Tuesday, October 13, 2009

It's been a fun ride of reminiscence but this is where the journey comes to an end - at least for now....

(12) Sweetie and Crisp Trays:

Food glorious food. Well maybe not so glorious when you’re talking about the munchies on offer at the football. Last time we looked at the disappearing old fashioned pie hut and the new food that has become the staple half time fare for the younger football watching generation coming through.

There were two kinds of "food" that we didn’t mention though - sweets and crisps. Chocolates, hard candies, chews, crisps galore of all flavours. Nothing too extraordinary there to merit a "Disappearing World" feature all to themselves you’re probably thinking, but it’s not the food itself we want to talk about, it’s how many older fans remember being able to get hold of them at old Bayview and other football grounds across the UK.

For years, it was commonplace to see kids wandering around the pitch selling sweets and crisps from the plastic trays tied round their necks. Considering it was at a time when there was a lot of incidents on the terraces and with things getting thrown on the pitch, the sweetie boys got off relatively unscathed, on the whole, especially from the away fans. There was kind of an amnesty for them, most probably due to the pity factor from the fact that it wasn’t the best way a kid could spend a Saturday afternoon at the football. Also, their fellow kids loved them!

They then disappeared without trace at East Fife, but did make an albeit brief resurgence at new Bayview in the early years. Their reappearance came about as an attempt to try and reduce the terrible queues and waiting times at the home pie stall (hard to imagine such a thing I know!). The idea being that all kids want at the game is to munch on chocolate, so, get some other kids to act as pushers and they’ll be mobbed, freeing up valuable space for the grown ups that want the healthier option of pies! Of course, this didn’t factor in some female fans and certain more rotund supporters from getting to the trays first - you know who you are!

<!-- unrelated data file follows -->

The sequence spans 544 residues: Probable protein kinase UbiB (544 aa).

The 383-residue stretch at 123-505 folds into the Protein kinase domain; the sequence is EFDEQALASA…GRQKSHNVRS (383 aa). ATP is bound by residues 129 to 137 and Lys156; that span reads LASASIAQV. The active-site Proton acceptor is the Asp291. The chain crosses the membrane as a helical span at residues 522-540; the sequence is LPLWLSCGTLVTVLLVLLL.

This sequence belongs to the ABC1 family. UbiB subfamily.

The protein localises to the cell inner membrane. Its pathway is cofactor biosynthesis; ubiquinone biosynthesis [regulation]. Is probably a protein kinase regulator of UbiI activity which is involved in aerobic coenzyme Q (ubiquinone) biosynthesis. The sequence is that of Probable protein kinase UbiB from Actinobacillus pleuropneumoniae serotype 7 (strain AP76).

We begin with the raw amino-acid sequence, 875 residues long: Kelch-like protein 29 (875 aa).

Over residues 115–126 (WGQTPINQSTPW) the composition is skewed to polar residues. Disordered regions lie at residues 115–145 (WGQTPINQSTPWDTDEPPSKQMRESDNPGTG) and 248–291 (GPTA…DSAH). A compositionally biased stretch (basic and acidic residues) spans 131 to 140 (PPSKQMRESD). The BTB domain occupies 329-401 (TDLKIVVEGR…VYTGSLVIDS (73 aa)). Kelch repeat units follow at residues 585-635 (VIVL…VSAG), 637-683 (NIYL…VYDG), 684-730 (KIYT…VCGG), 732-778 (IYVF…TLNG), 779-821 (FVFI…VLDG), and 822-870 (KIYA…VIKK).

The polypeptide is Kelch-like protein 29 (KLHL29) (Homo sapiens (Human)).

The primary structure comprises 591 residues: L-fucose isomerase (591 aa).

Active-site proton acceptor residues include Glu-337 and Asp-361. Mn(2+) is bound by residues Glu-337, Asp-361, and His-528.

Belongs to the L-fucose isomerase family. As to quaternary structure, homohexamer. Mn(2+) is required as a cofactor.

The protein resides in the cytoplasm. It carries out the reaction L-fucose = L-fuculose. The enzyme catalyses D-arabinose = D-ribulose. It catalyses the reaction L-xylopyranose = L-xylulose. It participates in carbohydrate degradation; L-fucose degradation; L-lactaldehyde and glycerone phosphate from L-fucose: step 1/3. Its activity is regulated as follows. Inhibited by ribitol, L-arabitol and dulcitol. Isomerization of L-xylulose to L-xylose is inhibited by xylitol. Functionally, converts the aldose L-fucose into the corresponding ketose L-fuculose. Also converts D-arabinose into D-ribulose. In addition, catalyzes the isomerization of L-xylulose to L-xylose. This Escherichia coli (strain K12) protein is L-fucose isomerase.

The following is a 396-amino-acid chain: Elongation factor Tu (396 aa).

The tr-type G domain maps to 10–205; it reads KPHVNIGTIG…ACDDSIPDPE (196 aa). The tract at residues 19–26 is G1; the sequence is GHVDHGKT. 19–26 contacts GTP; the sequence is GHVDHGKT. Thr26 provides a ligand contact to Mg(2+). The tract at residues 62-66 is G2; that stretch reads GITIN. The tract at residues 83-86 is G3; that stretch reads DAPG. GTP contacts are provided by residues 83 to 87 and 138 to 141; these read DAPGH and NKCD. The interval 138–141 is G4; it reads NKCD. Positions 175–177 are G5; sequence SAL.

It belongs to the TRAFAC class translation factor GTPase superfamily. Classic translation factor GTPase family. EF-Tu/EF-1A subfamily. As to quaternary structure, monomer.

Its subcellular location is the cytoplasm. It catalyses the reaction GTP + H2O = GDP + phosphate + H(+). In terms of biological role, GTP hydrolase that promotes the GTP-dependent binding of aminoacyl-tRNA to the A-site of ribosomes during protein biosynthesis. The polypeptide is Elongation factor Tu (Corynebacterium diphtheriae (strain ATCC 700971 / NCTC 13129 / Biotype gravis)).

These kids also soon disappeared but I never knew why. It actually seemed like a great idea and I was known to partake in their goods myself. Was it health and safety gone mad? Was it the Club acknowledging Scotland’s obesity problem and wanting to play their part? Or did the kids complain about chunkier grown ups in lumberjack coats trying to pay for their wares with Burger King vouchers? We’ll probably never know.

They really should make a return to football matches throughout the country as they do provide a worthwhile service. Scotland is pretty far behind countries like the United States and Canada when it comes to feeding the fans at sporting events mind you.

Go to any sport in the US, whether it be football, throwball, baseball or whatever, and you get a lot of your food brought to you! Pizzas, burgers, hotdogs, peanuts, water, candy floss and beer, to name a few. They sell the stuff out of plastic trays tied round their necks too. Old school!

Part of the reason for this door to door service is that a lot of Americans tend to be too fat and lazy to actually move around much, but it does mean you don’t have to miss the action on the pitch to feed your fat face.

Of course the other American tradition is of passing your money along your row to the vendor and then getting your food passed back to you. I can’t really see this catching on in Scotland on two counts. First of all, the chances of your money making it to the tray guy in certain parts of Scotland would be slim. The second being the chances of the food making it back to you in one piece would be similarly slim, especially if there happened to be a guy wearing a lumberjack coat in your row.

We don’t want to get like the Americans anyway. Where would it all end? We’ll be calling it soccer next. Nope, just bring back the kids with the sweet and crisps trays and then we’ll be happy. If nothing else, it might make that half time trip to the pie stall move all that little bit quicker.


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